Leading Australian sports clinician and researcher Dr Peter Brukner admits the number of ACL injuries in the AFLW is concerning.
Dr Brukner, who was worked with Liverpool, the Socceroos and Australia’s Olympic Team as well as Melbourne and Collingwood in the AFL, says recent statistics showed females in sport were more likely to incur injury.
“It’s a major concern and we’re all working hard to prevent them,” he said on SEN SA Breakfast.
“The AFL men’s clubs have about one a year, it’s a longer season but statistics have shown in the past that women who are playing the same sports are far more likely to get an ACL injury.
“That’s for a whole bunch of reasons, partly mechanical, including the broader hips and more of an angle at the knee then maybe a hormonal component.”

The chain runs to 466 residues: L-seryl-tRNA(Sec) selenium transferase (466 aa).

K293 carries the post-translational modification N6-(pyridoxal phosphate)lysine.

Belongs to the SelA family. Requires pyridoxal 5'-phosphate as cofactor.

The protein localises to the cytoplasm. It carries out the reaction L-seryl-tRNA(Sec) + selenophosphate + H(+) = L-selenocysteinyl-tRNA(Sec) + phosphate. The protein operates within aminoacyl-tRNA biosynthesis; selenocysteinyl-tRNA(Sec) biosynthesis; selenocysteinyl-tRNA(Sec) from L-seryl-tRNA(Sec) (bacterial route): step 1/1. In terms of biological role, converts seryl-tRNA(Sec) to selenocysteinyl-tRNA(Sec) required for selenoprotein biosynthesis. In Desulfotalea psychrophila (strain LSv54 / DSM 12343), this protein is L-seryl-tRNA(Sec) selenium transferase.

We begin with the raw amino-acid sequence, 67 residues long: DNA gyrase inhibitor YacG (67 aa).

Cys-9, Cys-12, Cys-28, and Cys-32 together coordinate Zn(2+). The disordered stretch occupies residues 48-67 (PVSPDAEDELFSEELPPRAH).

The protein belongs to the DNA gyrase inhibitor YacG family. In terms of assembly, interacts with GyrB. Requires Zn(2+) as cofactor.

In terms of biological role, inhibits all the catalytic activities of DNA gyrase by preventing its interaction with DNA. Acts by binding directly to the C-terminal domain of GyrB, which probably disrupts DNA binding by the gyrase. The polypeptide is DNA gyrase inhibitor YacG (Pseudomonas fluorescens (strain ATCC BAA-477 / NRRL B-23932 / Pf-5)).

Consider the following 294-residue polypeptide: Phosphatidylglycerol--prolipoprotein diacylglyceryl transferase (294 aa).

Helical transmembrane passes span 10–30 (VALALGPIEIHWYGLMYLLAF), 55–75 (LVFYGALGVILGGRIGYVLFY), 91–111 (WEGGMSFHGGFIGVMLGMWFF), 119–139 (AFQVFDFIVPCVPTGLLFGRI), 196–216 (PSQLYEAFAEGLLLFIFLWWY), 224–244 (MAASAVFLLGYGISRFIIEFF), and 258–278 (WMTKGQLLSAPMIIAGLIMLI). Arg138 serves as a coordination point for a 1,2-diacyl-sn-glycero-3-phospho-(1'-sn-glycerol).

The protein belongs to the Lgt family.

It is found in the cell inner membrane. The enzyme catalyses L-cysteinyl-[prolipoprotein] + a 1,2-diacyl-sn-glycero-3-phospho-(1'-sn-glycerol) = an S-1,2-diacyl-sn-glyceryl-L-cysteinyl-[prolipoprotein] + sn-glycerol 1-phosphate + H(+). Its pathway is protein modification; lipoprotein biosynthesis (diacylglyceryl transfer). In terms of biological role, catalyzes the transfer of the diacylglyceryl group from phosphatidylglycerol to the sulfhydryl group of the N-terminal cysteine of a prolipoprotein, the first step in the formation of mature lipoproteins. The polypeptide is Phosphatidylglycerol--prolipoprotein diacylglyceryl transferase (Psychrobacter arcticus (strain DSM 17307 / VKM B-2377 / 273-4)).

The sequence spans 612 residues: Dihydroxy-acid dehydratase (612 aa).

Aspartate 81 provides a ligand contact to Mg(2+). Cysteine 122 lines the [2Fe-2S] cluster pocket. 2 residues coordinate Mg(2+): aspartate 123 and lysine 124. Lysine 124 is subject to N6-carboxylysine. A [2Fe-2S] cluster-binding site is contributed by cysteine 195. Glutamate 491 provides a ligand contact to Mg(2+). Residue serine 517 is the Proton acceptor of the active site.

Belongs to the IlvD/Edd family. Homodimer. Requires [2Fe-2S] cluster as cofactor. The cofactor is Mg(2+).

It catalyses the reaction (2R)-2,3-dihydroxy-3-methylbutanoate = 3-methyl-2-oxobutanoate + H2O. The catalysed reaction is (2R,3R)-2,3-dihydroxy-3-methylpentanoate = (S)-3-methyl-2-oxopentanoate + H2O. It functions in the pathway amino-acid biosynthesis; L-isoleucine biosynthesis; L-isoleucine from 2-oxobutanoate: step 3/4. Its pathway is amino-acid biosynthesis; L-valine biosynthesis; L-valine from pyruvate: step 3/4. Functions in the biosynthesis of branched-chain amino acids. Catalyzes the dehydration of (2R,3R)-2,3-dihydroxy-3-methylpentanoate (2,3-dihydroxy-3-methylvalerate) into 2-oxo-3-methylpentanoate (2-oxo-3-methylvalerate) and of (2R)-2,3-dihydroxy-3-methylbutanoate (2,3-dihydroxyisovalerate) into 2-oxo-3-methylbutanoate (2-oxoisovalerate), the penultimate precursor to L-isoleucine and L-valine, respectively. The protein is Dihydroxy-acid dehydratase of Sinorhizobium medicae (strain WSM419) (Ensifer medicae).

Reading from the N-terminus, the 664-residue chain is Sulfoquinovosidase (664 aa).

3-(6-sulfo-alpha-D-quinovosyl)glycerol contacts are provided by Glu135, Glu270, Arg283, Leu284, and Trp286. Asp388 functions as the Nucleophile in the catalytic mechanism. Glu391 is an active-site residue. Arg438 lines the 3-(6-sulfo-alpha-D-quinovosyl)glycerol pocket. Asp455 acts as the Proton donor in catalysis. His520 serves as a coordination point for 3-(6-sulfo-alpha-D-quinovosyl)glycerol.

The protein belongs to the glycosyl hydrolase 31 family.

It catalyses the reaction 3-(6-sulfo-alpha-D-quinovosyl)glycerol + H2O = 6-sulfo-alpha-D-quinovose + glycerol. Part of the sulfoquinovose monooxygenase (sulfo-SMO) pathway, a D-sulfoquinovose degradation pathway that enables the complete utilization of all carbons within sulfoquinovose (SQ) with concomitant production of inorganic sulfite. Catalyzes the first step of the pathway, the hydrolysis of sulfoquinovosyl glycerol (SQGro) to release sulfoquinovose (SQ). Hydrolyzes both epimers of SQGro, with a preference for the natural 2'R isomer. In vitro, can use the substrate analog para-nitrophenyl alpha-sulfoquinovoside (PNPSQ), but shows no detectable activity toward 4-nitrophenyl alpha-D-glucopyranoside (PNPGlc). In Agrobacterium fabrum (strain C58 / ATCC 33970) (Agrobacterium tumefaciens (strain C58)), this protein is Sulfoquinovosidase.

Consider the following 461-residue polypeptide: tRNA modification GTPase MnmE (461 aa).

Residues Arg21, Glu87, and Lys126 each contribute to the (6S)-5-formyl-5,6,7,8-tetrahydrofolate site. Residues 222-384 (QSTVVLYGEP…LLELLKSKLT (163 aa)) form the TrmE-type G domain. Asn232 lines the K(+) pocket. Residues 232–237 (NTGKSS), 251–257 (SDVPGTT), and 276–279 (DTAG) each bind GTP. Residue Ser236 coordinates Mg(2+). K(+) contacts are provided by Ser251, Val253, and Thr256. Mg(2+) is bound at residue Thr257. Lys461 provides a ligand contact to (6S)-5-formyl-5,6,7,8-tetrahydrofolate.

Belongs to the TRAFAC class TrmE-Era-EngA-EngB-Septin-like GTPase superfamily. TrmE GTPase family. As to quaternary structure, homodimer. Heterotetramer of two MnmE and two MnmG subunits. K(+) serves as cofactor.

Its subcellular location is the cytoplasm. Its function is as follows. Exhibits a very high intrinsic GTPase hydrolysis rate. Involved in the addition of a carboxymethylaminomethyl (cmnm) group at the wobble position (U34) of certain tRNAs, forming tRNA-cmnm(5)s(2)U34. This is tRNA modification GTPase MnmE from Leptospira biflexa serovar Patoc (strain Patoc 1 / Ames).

AFLW stars Erin Phillips and Nina Morrison ruptured their ACLs during the 2019 season, while Adelaide captain Chelsea Randall was recently ruled out of the 2020 season due to a rupture sustained in training.
Statistics over the past two years show that there is an average of one ACL injury per AFLW club each season.
Dr Brukner believes the lack of time spent exclusively at the club is a contributor to the number of injuries.
“In a way if they have a little more time at the club it might assist,” he said.
“Part of the problem is that they don’t have a lot of time training wise. They’ve only got limited time at the club and it’s a balance, trying to get the prevention work done and all the other skill work and fitness work.”
Dr Brukner is optimistic, however, that the number of injuries will reduce as females become more accustomed to football.
“The other thing with the AFLW is that there’s a lack of football. They haven’t learnt to jump and land and tackle at an early age and many of these girls are coming across from other sports in their late teen years and they haven’t learnt those kinds of things as their male counterparts might have,” he said.
“That’s going to change over the next few years.”
Listen to Dr Peter Brukner on SEN SA Breakfast below